California state Sen. Joe Simitian has heard enough about cell phone bans not working.
Simitian came out in defense of his ban on drivers’ use of handheld cell phones, armed with California Highway Patrol data. “A lot of folks are sitting down to dinner with their families every day, who might otherwise not have made it,” he said.
CHP numbers show a 20 percent reduction in fatalities and collisions in the six months following implementation of that California cell phone ban. The bill was signed into law in 2006 and went into effect on July. 1, 2008.
Simitian said 2009 was equally successful, based on preliminary numbers: “That translates to at least 700 fewer fatalities and 75,000 to 100,000 fewer collisions each year.”
He said CHP numbers also showed “an immediate drop” of 40 percent to 50 percent in accidents blamed on cell phone use.
A widely cited (and criticized) insurance industry study found “no notable change was apparent coincident with enactment of the state’s hand-held cellphone ban.” Researchers from the Highway Loss Data Institute looked at data from insurance collision claims of vehicles under 3 years old and did not include accidents in which claims were not submitted.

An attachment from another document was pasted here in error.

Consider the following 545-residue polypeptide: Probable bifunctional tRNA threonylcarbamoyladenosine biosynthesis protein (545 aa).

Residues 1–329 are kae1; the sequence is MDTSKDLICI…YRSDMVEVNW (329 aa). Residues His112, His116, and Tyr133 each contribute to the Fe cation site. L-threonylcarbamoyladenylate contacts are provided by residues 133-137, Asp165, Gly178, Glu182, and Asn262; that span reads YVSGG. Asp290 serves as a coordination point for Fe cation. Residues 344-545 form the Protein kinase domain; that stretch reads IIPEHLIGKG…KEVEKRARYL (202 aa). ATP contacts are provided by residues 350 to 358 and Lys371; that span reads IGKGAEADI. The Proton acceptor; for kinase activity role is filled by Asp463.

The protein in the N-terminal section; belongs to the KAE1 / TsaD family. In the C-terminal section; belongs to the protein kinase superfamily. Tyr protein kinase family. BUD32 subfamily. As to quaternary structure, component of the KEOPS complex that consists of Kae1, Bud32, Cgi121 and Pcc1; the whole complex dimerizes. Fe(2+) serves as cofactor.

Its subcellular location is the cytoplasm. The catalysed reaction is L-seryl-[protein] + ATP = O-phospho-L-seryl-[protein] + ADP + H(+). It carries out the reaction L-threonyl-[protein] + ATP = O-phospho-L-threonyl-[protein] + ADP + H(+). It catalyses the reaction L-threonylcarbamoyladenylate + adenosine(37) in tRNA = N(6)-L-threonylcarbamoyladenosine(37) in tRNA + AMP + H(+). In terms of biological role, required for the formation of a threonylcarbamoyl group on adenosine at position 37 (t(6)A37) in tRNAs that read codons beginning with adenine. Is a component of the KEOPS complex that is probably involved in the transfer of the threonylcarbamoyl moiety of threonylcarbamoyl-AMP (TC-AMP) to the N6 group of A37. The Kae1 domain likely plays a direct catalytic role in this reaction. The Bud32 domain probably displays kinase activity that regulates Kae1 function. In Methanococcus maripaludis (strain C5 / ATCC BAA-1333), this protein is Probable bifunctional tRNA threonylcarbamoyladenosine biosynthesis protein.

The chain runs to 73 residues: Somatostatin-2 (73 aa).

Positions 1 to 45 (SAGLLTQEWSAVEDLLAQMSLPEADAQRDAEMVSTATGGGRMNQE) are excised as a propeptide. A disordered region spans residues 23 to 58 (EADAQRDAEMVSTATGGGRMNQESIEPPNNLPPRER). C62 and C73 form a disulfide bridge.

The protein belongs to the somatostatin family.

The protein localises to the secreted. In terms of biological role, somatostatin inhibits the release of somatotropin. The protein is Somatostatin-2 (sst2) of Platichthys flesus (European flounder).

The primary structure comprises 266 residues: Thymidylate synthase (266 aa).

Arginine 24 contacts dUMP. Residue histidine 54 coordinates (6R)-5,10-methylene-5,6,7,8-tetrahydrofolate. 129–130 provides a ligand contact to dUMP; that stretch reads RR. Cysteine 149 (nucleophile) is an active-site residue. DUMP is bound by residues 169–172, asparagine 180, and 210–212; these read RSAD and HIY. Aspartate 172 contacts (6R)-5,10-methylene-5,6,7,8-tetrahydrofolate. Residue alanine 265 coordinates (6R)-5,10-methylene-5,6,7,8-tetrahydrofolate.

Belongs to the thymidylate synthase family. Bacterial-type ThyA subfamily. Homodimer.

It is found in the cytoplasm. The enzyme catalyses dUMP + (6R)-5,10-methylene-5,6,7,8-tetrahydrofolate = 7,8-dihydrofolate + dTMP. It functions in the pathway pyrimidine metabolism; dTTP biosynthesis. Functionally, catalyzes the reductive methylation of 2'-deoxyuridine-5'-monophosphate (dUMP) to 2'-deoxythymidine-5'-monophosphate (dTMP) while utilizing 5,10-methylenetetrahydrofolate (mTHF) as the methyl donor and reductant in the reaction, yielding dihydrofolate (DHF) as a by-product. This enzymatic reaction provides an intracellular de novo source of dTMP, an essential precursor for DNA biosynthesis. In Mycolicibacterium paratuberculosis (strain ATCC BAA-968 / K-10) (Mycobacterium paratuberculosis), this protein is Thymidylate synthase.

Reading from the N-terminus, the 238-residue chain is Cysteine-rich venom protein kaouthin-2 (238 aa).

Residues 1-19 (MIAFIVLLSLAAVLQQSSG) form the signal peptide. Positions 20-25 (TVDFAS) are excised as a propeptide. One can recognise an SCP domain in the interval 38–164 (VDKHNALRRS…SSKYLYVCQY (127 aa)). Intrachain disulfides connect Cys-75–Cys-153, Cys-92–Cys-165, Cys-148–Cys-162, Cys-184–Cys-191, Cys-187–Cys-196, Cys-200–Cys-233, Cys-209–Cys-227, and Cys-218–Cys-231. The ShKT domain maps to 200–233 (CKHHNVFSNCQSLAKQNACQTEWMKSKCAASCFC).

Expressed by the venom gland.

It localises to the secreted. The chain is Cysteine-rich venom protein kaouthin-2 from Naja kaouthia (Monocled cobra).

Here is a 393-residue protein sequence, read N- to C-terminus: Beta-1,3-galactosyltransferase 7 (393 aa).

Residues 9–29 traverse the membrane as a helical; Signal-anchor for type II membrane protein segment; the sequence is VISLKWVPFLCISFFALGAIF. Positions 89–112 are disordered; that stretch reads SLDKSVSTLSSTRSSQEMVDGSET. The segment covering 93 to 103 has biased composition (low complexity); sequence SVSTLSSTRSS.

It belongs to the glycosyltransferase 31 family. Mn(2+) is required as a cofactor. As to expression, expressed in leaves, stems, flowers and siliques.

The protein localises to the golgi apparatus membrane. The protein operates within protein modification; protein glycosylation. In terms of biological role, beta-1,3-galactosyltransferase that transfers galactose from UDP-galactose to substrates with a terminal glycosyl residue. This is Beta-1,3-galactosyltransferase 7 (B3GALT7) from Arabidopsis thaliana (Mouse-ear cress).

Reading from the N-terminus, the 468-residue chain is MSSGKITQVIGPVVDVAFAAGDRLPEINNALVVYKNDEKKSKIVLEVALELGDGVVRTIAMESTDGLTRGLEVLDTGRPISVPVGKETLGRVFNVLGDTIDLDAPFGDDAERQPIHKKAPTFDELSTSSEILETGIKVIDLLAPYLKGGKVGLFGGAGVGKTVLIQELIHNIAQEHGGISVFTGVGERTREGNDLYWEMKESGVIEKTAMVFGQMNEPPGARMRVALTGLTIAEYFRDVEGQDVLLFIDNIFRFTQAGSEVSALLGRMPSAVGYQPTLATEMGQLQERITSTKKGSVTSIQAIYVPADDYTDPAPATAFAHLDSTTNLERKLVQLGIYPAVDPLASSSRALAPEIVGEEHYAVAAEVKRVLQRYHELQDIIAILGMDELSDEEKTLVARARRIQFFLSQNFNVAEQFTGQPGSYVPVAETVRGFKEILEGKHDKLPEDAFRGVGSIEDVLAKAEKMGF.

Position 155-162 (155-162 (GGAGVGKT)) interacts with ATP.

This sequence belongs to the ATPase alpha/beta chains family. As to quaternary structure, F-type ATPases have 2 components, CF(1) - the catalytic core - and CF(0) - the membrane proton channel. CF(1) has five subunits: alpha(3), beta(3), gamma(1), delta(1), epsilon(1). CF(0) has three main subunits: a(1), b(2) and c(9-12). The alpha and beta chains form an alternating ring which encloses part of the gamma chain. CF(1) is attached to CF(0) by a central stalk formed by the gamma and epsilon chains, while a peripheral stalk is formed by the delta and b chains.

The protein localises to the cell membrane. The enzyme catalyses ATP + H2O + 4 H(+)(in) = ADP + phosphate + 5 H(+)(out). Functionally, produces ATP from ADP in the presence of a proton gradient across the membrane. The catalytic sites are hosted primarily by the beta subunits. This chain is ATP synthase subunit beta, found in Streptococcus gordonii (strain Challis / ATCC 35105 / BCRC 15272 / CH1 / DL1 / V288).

Simitian has called the release of the study’s findings “largely a nonevent” due to the limits of its data. The publicity generated by the HLDI study most likely inspired Simitian’s release of the CHP figures.
California’s number of cell phone subscriptions and the number of drivers have increased significantly over the period, his July 17 press release stated, making the data “doubly compelling.”
“We’ve been able to reduce the number of deaths and crashes even as we’ve seen more drivers and more cell phones out on the highway.”
Simitian also authored the 2008 legislation that banned text messaging while driving on California’s roads and highways.